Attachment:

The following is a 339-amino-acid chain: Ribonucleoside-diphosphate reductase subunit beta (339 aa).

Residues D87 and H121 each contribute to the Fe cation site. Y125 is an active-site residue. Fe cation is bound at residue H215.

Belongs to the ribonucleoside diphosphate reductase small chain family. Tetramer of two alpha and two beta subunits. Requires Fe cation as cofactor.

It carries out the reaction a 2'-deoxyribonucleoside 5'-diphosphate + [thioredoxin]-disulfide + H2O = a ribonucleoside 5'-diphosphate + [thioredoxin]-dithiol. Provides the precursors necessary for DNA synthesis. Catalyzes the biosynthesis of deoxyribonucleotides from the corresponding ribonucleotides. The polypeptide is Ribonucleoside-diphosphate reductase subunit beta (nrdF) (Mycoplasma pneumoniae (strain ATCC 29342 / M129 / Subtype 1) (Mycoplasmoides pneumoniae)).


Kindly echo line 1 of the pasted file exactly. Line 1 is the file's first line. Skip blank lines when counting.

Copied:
The following is a 339-amino-acid chain: Ribonucleoside-diphosphate reductase subunit beta (339 aa).